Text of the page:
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Thread: Teensy 4.1 and audio board - volume pot

  1. #1
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    Teensy 4.1 and audio board - volume pot

    Hello
    Simple question. I have a 4.1 and the dedicated audio adapter board.

    Pin 15/A1 is noted for use as an external volume pot. I don't need this.
    Can I simply use this pin as I/O, or do I need to do something to disable this volume feature (is possible) first?

    Thanks

  2. #2
    Senior Member PaulStoffregen's Avatar
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    The audio shield has a capacitor connected to that pin. You might wish to desolder that capacitor, or cut the wire / pin between Teensy and the audio shield, so the capacitor doesn't affect whatever signal you connect to pin 15.

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    Thank you Paul for the prompt reply. I will look into that. Just getting a bit tight for pins! (Which I didn't think would happen on a 4.1).

    As a side question about my 4.1. I would possible like to add multiple OctoWS2811 Adaptors to my 4.1, as I currently run my RGB signals directly off the board.
    But, I don't have many pins available (certainly not the ones that the OctoWS2811 Adaptor shield uses).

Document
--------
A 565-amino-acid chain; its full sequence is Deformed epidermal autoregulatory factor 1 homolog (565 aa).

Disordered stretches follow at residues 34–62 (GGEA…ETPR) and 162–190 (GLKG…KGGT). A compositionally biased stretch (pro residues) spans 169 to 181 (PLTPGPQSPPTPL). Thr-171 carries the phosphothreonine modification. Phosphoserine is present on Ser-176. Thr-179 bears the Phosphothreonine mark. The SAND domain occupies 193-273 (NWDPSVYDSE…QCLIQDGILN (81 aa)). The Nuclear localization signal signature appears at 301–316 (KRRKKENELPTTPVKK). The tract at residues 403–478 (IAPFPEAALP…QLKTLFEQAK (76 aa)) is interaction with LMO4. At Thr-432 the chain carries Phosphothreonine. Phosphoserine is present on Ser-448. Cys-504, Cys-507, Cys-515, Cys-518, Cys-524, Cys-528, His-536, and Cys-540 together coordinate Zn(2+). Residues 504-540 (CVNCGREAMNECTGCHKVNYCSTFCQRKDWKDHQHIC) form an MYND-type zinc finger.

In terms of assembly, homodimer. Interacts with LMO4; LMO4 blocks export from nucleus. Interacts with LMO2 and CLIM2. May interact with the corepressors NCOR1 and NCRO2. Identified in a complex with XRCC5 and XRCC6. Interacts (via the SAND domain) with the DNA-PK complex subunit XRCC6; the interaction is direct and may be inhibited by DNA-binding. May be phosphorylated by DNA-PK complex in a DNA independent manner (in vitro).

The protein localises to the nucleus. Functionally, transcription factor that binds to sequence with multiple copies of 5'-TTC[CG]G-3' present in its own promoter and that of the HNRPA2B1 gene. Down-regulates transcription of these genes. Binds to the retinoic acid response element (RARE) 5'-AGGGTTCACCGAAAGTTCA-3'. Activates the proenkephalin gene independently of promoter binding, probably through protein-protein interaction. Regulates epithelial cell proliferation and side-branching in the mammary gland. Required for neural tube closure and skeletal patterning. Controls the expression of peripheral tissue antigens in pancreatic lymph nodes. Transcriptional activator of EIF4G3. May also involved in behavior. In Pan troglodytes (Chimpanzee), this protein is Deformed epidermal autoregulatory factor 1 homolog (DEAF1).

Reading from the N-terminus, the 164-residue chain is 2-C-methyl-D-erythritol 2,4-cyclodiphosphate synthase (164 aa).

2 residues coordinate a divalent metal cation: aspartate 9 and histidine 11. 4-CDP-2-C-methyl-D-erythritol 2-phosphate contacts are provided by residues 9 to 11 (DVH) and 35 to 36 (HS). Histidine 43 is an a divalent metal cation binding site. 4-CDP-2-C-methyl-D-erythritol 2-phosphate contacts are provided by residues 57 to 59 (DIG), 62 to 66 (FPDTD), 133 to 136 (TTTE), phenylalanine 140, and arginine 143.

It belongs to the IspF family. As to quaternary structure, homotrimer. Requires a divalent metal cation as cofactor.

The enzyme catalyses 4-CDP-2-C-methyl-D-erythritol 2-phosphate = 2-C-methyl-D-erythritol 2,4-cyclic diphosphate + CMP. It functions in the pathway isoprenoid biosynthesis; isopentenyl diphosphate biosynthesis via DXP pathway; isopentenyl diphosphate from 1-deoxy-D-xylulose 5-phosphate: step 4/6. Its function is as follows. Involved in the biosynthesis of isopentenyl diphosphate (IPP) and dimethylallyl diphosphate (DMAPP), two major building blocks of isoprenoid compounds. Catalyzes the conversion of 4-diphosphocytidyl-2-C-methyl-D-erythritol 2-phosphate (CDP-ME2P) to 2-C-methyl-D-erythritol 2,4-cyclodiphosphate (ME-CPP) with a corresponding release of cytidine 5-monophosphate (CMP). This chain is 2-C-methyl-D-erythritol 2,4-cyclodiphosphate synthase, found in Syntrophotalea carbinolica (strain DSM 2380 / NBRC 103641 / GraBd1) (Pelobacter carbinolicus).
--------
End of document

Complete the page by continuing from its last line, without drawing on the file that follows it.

Are there any possible methods you can think of to interface say 4x OctoWS2811 Adaptors to a Teensy 4.1 using minimal pins? Would some kind of multiplexer work?, or would that slow the data too much?

    I am also looking at the PSRAM Chip board. I would like to add several EEPROM IC's to my breadboard. Is there a limit to how much EEPROM and PSRAM you can add to a 4.1? (assuming no address/pin clash issues)
    Last edited by SteveSFX; 04-08-2022 at 10:21 PM.

  4. #4
    Senior Member PaulStoffregen's Avatar
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    I don't really understand the reason or rationale behind these questions, so here's some raw technical answers...

    OctoWS2811 has a pinlist feature which lets you use any combination of pins on Teensy 4.1. Of course with the pre-made OctoWS2811 shield, you'd need wires to route the signals from other pins.

    If you're willing to build some hardware rather than use the pre-made boards (part of the context I'm not understanding...), TriantaduoWS2811 is probably your best path to controlling a lot of LEDs using the fewest pins.

    https://github.com/wramsdell/TriantaduoWS2811

    On PSRAM, 2 chips is the limit, at least for their RAM to be used as ordinary memory. More can be connected by SPI, but you would need to write code to talk to them over SPI. There isn't any way to just declare variables or arrays with EXTMEM, as you can with the 2 locations on the bottom side of Teensy 4.1.